The thwarting of science will always be a human failing

The writer is an FT contributing editor and author of ‘Foreign Bodies: Pandemics, Vaccines and the Health of Nations’

Should the prediction of Geoffrey Hinton, godfather of AI, that our imperfect “biological intelligence” will be superseded by the artificial version be realised, then it will be because of the paradox in which humanity seems fatefully trapped. We are at one and the same time a marvel of infinite ingenuity, but also a bundle of barely evolved primitive impulses: harrowing fears, conspiratorial suspicions and needy gratifications. All too often the latter get in the way of the former; unreason thwarting the hard-earned achievements of science.

When Covid-19 vaccines were created and made available at record speed, I naively imagined that the pandemic would be one of those events in which, from sheer collective self-interest, common, global good might prevail over nationalist opportunism. Needless to say, this was not what came to pass. Worse, vaccines have since become a political football. Government agencies responsible for monitoring infectious disease epidemics and providing public health advice are now routinely accused by libertarians of being the tools of a deep state conspiracy bent on robbing citizens of sovereignty over their own bodies. In some quarters, virology is itself caricatured as an occupationally reckless or even sinister enterprise: the enabler of a Chinese lab leak of Sars-Cov-2 (an event for which there is, to date, still no evidence).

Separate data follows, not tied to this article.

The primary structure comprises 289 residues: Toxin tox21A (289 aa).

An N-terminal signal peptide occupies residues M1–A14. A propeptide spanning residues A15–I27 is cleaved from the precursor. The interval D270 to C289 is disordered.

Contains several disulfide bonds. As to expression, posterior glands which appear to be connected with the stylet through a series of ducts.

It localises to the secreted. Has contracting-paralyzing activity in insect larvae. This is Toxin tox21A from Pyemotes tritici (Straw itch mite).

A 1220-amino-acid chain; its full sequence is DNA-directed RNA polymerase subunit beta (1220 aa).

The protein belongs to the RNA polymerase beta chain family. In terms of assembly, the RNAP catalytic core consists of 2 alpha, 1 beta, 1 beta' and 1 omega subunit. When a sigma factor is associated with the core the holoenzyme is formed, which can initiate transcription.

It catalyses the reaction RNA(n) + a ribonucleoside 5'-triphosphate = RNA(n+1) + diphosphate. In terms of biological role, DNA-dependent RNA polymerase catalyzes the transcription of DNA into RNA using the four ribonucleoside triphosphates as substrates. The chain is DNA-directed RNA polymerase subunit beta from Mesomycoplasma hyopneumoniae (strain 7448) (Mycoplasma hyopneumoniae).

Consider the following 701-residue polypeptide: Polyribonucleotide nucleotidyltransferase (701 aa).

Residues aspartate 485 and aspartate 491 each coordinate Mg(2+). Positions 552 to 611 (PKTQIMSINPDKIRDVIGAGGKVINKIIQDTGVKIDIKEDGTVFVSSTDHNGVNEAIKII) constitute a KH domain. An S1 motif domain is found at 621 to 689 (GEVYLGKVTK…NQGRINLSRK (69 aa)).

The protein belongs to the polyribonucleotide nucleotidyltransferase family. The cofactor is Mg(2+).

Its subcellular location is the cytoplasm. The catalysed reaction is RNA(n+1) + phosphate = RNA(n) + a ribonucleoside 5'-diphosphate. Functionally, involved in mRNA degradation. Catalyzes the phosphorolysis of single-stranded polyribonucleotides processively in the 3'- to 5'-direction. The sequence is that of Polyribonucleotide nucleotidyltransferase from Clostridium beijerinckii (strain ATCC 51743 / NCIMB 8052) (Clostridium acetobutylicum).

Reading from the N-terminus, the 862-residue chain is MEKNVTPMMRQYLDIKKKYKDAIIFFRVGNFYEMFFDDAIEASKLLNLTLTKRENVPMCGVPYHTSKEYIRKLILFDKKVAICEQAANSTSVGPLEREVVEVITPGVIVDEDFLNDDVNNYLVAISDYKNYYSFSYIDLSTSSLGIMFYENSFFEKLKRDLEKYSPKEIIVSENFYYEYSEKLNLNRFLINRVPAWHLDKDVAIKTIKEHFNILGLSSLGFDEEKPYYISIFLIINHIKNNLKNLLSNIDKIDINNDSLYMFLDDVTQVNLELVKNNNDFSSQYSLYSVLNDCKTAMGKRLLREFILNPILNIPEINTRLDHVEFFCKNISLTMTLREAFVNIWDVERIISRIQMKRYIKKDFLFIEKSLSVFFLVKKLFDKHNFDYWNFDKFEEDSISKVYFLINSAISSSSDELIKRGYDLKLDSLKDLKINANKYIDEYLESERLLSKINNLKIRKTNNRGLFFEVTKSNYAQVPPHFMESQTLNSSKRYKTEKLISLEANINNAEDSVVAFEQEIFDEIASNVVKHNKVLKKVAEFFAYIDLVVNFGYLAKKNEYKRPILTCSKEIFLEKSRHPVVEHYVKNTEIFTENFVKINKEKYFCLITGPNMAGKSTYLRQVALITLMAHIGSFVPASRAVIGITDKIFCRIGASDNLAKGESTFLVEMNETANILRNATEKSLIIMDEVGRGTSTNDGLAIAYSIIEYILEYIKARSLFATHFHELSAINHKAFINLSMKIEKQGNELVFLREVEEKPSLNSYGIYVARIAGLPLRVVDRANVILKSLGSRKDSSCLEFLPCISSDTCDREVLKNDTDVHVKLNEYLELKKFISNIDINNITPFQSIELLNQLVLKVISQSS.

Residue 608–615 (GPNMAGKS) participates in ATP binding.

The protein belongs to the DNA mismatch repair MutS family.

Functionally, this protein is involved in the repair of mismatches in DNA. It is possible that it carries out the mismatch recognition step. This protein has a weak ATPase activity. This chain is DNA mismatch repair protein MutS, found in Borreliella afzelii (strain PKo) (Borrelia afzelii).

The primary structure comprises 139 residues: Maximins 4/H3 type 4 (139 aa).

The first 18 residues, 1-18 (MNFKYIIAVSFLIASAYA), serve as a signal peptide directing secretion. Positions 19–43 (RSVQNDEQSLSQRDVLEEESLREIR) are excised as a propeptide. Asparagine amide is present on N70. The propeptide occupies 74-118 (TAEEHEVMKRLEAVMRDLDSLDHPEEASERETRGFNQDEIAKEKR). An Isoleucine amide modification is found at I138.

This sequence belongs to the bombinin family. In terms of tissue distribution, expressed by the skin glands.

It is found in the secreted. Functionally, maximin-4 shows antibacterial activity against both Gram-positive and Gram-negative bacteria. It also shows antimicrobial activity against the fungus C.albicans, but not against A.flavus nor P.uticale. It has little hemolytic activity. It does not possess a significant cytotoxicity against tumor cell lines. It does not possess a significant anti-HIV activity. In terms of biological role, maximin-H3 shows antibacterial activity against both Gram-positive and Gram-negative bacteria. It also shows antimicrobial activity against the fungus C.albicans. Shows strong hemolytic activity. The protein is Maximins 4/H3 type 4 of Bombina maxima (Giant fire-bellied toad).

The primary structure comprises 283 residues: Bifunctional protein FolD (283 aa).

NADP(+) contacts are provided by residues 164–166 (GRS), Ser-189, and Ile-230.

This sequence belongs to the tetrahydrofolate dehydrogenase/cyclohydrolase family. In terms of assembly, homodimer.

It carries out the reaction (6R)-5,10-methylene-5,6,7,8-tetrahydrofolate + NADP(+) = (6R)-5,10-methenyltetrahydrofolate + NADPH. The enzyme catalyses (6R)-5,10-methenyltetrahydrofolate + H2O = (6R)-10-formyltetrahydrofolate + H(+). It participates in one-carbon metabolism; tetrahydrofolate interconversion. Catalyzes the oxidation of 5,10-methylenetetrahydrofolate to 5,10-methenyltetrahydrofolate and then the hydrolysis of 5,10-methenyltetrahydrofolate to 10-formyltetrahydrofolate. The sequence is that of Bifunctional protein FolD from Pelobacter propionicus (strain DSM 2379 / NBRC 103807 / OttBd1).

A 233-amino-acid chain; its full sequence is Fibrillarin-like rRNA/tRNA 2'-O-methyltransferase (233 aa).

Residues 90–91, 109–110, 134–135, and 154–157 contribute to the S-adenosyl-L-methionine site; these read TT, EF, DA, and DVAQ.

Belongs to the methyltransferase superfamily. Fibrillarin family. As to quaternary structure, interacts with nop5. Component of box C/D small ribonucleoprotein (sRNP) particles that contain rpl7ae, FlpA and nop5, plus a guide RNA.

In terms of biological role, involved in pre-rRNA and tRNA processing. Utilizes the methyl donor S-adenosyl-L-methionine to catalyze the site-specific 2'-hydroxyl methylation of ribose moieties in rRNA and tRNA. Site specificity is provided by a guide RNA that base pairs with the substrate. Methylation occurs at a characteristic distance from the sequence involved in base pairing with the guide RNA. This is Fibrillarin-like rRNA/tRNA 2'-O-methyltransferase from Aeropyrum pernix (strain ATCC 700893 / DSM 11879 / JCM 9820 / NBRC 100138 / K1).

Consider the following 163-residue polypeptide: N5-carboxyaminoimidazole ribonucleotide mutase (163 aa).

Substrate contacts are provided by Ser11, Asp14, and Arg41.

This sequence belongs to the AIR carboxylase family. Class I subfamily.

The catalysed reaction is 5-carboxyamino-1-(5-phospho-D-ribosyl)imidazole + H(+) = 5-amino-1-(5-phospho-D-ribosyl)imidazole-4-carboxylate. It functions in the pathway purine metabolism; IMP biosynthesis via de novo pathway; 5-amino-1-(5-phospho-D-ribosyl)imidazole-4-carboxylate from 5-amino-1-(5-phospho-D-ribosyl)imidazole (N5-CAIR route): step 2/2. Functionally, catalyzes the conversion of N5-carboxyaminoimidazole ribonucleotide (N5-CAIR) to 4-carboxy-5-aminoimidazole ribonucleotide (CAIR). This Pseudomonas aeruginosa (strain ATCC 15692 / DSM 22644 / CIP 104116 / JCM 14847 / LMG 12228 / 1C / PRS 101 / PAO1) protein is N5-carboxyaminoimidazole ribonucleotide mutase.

The demonisation of vaccines, and the battle for their acceptance, has a long history: one I’ve tried to write in Foreign Bodies. Resistance to introducing matter from infection into a healthy body, in the belief that a little of the poison would save you, is not surprising. James Kirkpatrick, the author of the Analysis of Inoculation (1754), wrote: “Seeking security from a Distemper [smallpox] by rushing into the embraces of it could naturally have very little tendency to procure it a good Reception . . . ”

It did not help that the first accounts of successful inoculation came from Greek physicians in the Ottoman Empire, reporting that the practitioners were mostly elderly matrons. One of inoculation’s fiercest critics, William Wagstaffe, a physician at St Bart’s hospital in London who believed that different nations had different qualities of blood, wrote in 1722 that “posterity will scarcely be brought to believe that an experiment practic’d by a few ignorant Women among an illiterate and unthinking People” would find favour in “one of the Politest Nations in the world . . . ”

Even after the microbial revelations of Louis Pasteur and Robert Koch in the 1880s, vaccines remained controversial. In 1899, the Ukrainian-Jewish microbiologist Waldemar Haffkine, who had created vaccines against cholera and bubonic plague and inoculated tens of thousands of volunteers in India, was hailed in London as a saviour of the masses. Haffkine had vaccinated not just the native troops in whose health the British government had an obvious strategic interest, but multitudes of India’s poor too — slum dwellers in Calcutta and Bombay; pilgrims and cultivators; labourers in the tea plantations of Assam — travelling thousands of miles on epically extended campaigns.